The Inland Waterway is a 40-mile long historic water route that begins north of Petoskey and with a series of rivers and lakes connects Conway, Oden, Alanson, Indian River, and Cheboygan to Lake Huron. A coastal route, part of the Huron Shores Blueways, connects the City of Cheboygan to Mackinaw City and the Straits of Mackinac.
The water trails connect 7 state parks; numerous campgrounds, day-use parks, and resorts; 20 Little Traverse Conservancy Nature Preserves, and six communities. Combination paddle and pedal trips are possible since the North Central State Trail, North Eastern State Trail and North Western State Trail all parallel segments of the water trail.
Using the interactive map below, paddle enthusiasts can get information on access sites, parks, campgrounds, nature preserves, historic sites, birding, outfitters and rentals, marinas, waterfront camping and waterfront resorts. For more lodging options and information on other communities amenities view chamber of commerce and tourism bureaus for Petoskey, Harbor Springs, Alanson, Indian River, Cheboygan and Mackinaw City.
Paddle Route Tips
The Inland Waterway has long been a popular motor boating destination. Be prepared to share the water with speed boats, water skiing, and jet skis. Some sections can be congested during peak recreation times.
- Crooked and Indian Rivers – During peak summer times, motor boat traffic is very heavy, especially on weekends and during afternoons. Early mornings are the best times to paddle the rivers during summer months.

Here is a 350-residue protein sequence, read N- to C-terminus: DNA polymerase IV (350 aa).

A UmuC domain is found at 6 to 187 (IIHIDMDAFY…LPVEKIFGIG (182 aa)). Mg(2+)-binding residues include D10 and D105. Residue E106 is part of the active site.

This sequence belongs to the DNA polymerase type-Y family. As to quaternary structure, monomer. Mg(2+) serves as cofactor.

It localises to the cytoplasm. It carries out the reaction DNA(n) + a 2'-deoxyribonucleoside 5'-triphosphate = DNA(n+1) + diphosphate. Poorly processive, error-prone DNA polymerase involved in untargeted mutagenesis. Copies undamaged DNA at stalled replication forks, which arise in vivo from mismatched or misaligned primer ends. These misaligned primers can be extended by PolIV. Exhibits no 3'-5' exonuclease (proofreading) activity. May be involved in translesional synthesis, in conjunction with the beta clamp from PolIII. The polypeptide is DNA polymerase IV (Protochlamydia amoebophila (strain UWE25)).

- Along the eastern waterfront of Mackinaw City, passenger ferry service combined with recreational boat traffic creates difficult paddling conditions during peak tourism times. It is recommended to explore the interesting waterfront during early morning hours and off-peak times. The winds and currents within the straits can create difficult water conditions and therefore should be explored by experienced paddlers.
- Burt and Mullett Lakes are large bodies of water and, similar to Lake Huron, paddling in storms and heavy seas is very dangerous. Always check the weather forecast before setting off on a paddle trip. High winds and especially fast-moving thunderstorms, with associated high winds, heavy rainfall, and lightening, can turn a pleasant day into dangerous event.
- For additional information on kayaking safety, paddle maps, history, and the Water Trail Plan, download files below.
Inland Waterway - Water Trail News